While listening to the narrative, the vendor nodded solemnly, his eyes showing a shared sense of sympathy. “The escape of your president was nothing less than cowardly and betraying,” he commented. “However, President Zelenskyy is a true hero, a leader who did not deceive his people and bravely defended Ukraine against Russian aggression.”
The stark contrast in leadership was further highlighted when I met a middle-aged woman at a food stall. I bought Ukrainian chocolates from her as a gift to take home. Out of curiosity, I asked her why she hadn’t chosen to immigrate to Europe or North America like many other Ukrainian citizens who were seeking a more secure future.
With a hint of sadness in her eyes, she replied, “This is my home. I am forty-five years old, and I want to spend the rest of my life here, even if my country experiences extreme poverty and insecurity due to war. I deeply value Kyiv and everything it represents, and I want to enjoy the city’s atmosphere until I die, even if that atmosphere is filled with fear and the sounds of bombs.”
Her unwavering commitment to Ukraine in the face of adversity resonated deeply, emphasizing the indomitable spirit of a people who refused to abandon their beloved homeland, even when confronted with dire circumstances.
As I started my journey to a Turkish restaurant, a place I had visited often before the war, I began talking to the taxi driver. I asked him about the ongoing conflict in Ukraine, and he expressed a strong dislike for warfare. He emphasized how much he hated war and said that many people from his country had died in the unequal struggle, and large parts of Ukraine were destroyed because of Russia’s continuous aggression. He had come to believe that war only brings destruction and sadness to everyone involved.
These encounters provided clear examples of the stark difference in leadership during times of crisis. President Zelenskyy became a symbol of bravery and strength, standing strong against aggression. On the other hand, Ashraf Ghani’s escape from Afghanistan portrayed cowardice and betrayal, which deeply affected the nation afterwards.
Returning to Poland
On the morning of October 18th, we began our journey towards the Polish border with a group of ten fellow travelers. Among them were the main organizers of the conference, who were responsible for the Syrian and Ukrainian network. The route to the Polish border was safe, with a well-maintained highway connecting the city of Kyiv to its western border with Poland. There was no news of war in these areas, possibly because the western regions of Ukraine, which shared a border with Poland, a member of NATO (North Atlantic Treaty Organization), had not been targeted by Russian attacks. This was done to prevent any potential spillover into NATO territory, as an attack on one NATO member is considered an attack on all members.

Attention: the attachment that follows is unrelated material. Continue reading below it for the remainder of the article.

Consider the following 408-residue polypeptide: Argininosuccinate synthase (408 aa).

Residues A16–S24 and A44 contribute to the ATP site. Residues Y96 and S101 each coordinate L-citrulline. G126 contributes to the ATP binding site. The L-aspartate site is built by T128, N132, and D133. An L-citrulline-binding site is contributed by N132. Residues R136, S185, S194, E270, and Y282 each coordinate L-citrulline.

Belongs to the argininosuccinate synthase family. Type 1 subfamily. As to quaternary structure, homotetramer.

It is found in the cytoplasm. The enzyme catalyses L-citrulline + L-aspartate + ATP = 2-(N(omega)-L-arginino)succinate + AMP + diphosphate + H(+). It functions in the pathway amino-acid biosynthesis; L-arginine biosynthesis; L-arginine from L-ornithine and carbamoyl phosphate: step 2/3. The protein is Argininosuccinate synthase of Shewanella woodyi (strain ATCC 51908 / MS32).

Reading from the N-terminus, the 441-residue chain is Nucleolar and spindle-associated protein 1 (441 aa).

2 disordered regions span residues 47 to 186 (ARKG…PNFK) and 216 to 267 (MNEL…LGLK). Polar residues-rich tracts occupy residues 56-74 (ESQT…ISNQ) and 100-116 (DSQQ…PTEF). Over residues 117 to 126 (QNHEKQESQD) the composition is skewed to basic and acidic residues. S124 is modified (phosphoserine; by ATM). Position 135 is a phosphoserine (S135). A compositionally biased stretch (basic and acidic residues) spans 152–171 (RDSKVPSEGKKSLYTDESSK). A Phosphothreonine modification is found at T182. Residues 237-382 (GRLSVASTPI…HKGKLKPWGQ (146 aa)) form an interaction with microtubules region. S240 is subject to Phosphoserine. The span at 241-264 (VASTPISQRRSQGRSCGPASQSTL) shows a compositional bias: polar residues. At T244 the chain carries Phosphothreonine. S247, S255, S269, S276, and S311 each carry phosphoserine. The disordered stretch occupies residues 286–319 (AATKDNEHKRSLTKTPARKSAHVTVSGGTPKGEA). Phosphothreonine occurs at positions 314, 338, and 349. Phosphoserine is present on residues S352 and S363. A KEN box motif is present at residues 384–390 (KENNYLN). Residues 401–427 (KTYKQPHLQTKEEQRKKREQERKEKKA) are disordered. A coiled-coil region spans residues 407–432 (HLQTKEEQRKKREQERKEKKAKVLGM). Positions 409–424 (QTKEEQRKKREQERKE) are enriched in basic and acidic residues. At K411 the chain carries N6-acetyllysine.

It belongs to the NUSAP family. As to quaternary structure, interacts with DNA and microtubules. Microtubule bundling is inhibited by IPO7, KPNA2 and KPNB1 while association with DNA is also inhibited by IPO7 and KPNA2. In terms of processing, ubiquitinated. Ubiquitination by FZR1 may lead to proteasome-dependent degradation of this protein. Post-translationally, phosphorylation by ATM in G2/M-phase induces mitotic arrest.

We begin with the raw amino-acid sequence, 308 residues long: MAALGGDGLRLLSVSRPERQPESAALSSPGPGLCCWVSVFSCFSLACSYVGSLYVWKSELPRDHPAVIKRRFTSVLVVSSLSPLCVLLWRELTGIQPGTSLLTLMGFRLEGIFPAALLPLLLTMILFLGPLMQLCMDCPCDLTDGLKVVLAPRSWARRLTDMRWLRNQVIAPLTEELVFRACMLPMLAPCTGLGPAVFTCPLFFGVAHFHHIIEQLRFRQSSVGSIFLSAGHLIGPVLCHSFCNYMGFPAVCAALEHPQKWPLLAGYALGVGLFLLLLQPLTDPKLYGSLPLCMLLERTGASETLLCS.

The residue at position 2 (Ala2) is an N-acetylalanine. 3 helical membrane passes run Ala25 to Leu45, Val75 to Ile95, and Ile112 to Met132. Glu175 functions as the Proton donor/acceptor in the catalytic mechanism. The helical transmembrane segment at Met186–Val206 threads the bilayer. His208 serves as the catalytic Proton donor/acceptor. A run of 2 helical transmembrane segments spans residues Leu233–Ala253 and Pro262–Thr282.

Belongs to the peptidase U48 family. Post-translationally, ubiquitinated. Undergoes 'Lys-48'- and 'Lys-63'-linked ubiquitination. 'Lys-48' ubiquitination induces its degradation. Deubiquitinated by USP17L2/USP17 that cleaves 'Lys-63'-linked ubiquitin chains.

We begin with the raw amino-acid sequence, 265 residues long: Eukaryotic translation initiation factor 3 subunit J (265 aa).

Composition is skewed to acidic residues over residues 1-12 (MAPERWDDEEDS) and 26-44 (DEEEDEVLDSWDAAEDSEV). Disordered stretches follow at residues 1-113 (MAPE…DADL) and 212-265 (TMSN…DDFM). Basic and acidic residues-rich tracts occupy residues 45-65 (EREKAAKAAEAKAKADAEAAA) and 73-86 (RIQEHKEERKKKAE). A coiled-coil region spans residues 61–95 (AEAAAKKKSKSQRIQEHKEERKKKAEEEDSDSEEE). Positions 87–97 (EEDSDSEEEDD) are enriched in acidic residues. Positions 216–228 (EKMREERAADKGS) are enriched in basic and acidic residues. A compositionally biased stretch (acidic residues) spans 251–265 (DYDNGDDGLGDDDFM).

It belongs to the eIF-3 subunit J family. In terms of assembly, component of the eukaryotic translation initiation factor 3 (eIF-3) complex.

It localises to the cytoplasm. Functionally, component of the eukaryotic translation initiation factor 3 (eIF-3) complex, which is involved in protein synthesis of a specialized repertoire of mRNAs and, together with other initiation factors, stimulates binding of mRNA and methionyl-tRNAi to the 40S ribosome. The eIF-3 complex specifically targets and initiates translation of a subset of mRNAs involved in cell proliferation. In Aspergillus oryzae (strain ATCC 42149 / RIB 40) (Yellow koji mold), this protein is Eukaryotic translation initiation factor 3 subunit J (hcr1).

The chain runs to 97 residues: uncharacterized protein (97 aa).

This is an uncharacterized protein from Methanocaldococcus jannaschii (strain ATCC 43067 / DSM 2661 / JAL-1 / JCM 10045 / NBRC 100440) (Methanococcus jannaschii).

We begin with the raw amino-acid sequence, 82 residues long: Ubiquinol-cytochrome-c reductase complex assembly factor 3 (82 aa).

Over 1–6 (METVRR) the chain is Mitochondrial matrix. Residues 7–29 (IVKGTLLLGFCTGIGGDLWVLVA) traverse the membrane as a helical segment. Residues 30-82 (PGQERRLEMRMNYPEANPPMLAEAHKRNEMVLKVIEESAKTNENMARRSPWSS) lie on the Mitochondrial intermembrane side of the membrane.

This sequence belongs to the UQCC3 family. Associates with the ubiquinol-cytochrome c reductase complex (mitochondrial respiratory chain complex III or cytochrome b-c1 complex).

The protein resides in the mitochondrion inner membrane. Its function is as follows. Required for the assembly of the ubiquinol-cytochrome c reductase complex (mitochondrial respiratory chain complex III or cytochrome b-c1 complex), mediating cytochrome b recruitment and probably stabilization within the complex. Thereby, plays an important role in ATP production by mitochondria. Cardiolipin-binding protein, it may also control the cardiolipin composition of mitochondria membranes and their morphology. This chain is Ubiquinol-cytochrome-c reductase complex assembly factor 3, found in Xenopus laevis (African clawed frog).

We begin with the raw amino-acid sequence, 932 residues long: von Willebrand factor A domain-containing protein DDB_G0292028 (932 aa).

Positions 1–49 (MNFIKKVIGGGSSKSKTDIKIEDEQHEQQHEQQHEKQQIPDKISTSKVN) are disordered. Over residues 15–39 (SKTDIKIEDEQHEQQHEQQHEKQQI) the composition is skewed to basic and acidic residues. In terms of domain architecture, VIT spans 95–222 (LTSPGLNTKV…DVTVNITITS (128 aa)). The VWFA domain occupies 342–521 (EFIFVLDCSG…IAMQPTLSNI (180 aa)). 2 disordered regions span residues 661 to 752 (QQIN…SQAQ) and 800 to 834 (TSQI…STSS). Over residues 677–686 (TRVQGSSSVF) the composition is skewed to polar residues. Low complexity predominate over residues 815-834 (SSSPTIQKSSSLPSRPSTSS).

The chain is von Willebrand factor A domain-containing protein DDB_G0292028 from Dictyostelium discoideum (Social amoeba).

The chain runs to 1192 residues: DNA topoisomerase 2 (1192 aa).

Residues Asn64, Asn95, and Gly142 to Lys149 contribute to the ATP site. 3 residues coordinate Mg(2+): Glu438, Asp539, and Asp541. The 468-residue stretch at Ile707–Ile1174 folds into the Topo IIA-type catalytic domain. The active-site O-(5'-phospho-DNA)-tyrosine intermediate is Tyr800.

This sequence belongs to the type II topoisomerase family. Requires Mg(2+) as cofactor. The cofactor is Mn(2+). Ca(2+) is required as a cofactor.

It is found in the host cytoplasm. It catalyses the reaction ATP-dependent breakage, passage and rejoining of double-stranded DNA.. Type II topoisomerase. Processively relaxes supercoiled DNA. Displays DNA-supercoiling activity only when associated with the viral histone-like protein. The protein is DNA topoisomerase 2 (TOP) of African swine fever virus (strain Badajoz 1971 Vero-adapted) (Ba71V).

Throughout the entire seven-hour journey, life seemed normal. The farmlands on both sides of the road provided pleasant scenery, and the trees along the highway were adorned with autumn colors, creating a striking contrast to the grim reality of war.
We made several stops along the way, and we spent a little more time in the busy city of Lviv for dinner. Lviv was crowded because it was considered a safe city, attracting people from areas affected by war. The determination and strength of the people in the face of unfairness and difficulties were evident. Although there were no obvious signs of war, you could sense the impact of conflict in the eyes and expressions of everyone. People were upset and anxious about Russia’s brutal invasion of their country, which had caused immense suffering to innocent civilians.
At around 8 PM, we arrived at the Ukrainian border. After a thirty-minute stop for border formalities, we crossed the border. This marked the end of a journey that had started with fear and worry, as we entered the offices of the Polish border police. Our anxiety and fear had disappeared, but just a few steps away, Ukraine continued to suffer from the ongoing war, with no clear solution in sight. The situation of the Ukrainian people is a strong condemnation of the pointless brutality of war, the injustices suffered by innocent civilians, and the urgent need for a resolution to end the suffering caused by Russia’s aggression.